[7] a) “Paramagnetic Water-Soluble Metallofullerenes Having the Highest Relaxivity for MRI Contrast Agents” Mikawa, M.; Kato, H.; Okumura, M.; Narazaki, M.; Kanazawa, Y.; Miwa, N.; Shinohara H. Bioconjugate Chem. 2001, 12, 510-514. b) “First Soluble M@C60 Derivatives Provide Enhanced Access to Metallofullerenes and Permit in Vivo Evaluation of Gd@C60[C(COOH)2]10 as a MRI Contrast Agent” Bolskar, R. D.; Benedetto, A. F.; Husebo, L. O.; Price, R. E.; Jackson, E. F.; Wallace, S.; Wilson, L. J.; Alford, J. M. J. Am. Chem. Soc. 2003, 125, 5471-5478. c) “Gd@C60[C(COOH)2]10 and Gd@C60(OH)x: Nanoscale Aggregation Studies of Two Metallofullerene MRI Contrast Agents in Aqueous Solution” Sitharaman, B.; Bolskar, R. D.; Rusakova, I.; Wilson, L. J. Nano Lett. 2004, 4, 2373-2378. d) “Understanding Paramagnetic Relaxation Phenomena for Water-Soluble Gadofullerenes” Laus, S.; Sitharaman, B.; Tóth, É.; Bolskar, R. D.; Helm, L.; Wilson, L. J.; Merbach, A. E. J. Phys. Chem. C 2007, 111, 5633-5639. e) “Conjugation of a Water-Soluble Gadolinium Endohedral Fulleride with an Antibody as a Magnetic Resonance Imaging Contrast Agent” Shu, C.-Y.; Ma, X.-Y.; Zhang, J.-F.; Corwin, F. D.; Sim, J. H.; Zhang, E.-Y.; Dorn, H. C.; Gibson, H. W.; Fatouros, P. P.; Wang, C.-R.; Fang, X.-H. Bioconjugate Chem. 2008, 19, 651-655.

[8] “Surgery of Fullerenes”, Murata, M.; Murata, Y.; Komatsu, K. Chem. Commun. 2008, 6083–6094.

[9] “Approaches to Open Fullerenes: A 1,2,3,4,5,6-Hexaadduct of C60”, Chuang, S.-C.; Clemente, F. R.; Khan, S. I.; Houk, K. N.; Rubin, Y. Org. Lett. 2006, 8, 4525-4528.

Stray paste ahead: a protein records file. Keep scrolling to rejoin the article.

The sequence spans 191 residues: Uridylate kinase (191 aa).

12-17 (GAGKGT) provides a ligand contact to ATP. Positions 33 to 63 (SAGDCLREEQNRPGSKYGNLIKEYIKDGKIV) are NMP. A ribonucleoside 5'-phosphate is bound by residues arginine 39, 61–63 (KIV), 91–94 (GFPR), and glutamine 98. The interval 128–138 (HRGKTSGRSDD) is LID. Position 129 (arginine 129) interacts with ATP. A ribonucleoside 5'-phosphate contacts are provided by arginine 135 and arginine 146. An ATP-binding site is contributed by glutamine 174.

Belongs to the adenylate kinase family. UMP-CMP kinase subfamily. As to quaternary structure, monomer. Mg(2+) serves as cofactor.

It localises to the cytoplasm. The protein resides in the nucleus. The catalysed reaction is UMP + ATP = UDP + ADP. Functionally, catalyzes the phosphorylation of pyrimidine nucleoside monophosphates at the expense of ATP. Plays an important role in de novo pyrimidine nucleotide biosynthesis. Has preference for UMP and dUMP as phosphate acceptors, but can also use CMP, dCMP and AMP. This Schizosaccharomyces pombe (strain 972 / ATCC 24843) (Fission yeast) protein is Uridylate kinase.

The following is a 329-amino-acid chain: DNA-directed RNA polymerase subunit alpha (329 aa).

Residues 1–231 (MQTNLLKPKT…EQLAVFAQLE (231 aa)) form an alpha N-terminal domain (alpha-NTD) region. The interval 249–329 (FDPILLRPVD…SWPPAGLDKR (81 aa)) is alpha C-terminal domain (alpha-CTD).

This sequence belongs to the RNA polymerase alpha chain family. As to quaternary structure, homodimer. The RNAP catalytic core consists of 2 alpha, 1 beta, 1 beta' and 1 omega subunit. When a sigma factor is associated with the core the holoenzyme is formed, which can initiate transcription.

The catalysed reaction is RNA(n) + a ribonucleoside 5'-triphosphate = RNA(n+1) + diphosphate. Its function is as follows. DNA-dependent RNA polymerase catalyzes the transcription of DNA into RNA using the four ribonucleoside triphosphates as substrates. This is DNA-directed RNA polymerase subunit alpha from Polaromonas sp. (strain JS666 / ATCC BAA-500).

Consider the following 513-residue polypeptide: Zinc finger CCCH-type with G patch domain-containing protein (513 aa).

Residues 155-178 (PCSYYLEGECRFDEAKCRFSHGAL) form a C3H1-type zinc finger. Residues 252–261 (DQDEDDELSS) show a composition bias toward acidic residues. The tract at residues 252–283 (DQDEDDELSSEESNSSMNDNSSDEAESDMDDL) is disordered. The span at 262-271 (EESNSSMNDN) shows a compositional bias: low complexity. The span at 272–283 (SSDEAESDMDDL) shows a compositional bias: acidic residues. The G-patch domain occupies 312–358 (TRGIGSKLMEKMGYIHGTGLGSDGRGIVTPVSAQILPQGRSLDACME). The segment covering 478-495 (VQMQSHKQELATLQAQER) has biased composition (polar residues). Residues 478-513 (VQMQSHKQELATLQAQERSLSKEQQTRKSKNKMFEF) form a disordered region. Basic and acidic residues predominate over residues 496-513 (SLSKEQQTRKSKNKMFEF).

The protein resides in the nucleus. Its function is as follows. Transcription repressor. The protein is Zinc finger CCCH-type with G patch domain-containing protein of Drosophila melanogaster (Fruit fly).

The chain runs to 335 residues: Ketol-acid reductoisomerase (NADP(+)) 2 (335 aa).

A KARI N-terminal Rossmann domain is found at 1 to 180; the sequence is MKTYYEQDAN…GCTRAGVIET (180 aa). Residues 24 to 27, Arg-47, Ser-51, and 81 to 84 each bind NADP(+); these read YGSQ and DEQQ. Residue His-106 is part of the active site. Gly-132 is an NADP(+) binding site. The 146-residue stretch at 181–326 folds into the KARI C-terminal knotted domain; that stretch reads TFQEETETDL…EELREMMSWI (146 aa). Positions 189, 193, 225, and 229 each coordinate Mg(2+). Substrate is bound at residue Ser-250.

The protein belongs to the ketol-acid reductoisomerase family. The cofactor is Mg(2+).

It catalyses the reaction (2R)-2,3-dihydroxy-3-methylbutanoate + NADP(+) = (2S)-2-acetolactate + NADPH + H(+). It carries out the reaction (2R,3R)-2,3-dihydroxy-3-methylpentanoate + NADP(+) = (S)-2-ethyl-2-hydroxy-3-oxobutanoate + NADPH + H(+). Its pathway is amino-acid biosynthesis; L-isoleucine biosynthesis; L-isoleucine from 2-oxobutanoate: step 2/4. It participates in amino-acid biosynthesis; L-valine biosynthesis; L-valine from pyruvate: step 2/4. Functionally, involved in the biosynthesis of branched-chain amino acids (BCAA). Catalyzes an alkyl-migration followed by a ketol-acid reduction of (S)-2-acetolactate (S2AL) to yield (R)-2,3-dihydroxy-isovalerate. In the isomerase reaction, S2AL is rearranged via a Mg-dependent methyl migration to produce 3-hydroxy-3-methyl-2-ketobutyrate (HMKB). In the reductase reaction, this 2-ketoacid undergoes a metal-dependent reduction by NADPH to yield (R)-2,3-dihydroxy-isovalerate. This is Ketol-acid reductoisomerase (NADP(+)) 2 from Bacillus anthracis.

[10] “X-ray and Neutron Diffraction Studies of the Crystal and Molecular Structures of Tris(ethylene)platinum and Bis(ethylene)(tetrafluoroethylene)platinum”, Howard, J. A. K.; Spencer, J. L.; Mason, S. A., Proc. R. Soc. Lond. A 1983, 386, 145-161.

[11] “Approaches to Open Fullerenes: Synthesis and Kinetic Stability of Diels-Alder Adducts of Substituted Isobenzofurans and C60”, Chuang, S.-C.; Sander, M. Jarrosson, T.; James, S.; Rozumov, E. Khan, S. I.; Rubin, Y. J. Org. Chem. 2007, 72, 2716 -2723.

[12] “Approaches to Open Fullerenes: Synthesis and Thermal Stability of cis-1 Bis(isobenzofuran) Diels-Alder Adducts of C60”, Sander, M. Jarrosson, T.; Chuang, S.-C.; Khan, S. I.; Rubin, Y. J. Org. Chem. 2007, 72, 2724-2731.

[13] a) “o-Quinodimethanes: Efficient Intermediates in Organic Synthesis”; Segura, J. L.; Martin, N. Chem. Rev. 1999, 99, 3199-3246. b) “o-Quinodimethanes”; Charlton, J. L.; Alauddin, M. M. Tetrahedron 1987, 43, 2873-2889.

[14] “Highly Efficient Retro-cycloaddition Reaction of Isoxazolino[4,5:1,2][60] and [70]fullerenes”, Martín, N.; Altable, M.; Filippone, S.; Martín-Domenech, A.; Martínez-Álvarez, R.; Suarez, M.; Plonska-Brzezinska, M. E.; Lukoyanova, O.; Echegoyen, L. J. Org. Chem. 2007, 72, 3840–3846.

[15] Huang, S.; Rubin, Y., work in progress.

[16] “Recent Advances on the Synthesis and Reactivity of Isoxazoles”, Pinho e Melo, T. M.V.D. Curr. Org. Chem. 2005, 9, 925-958.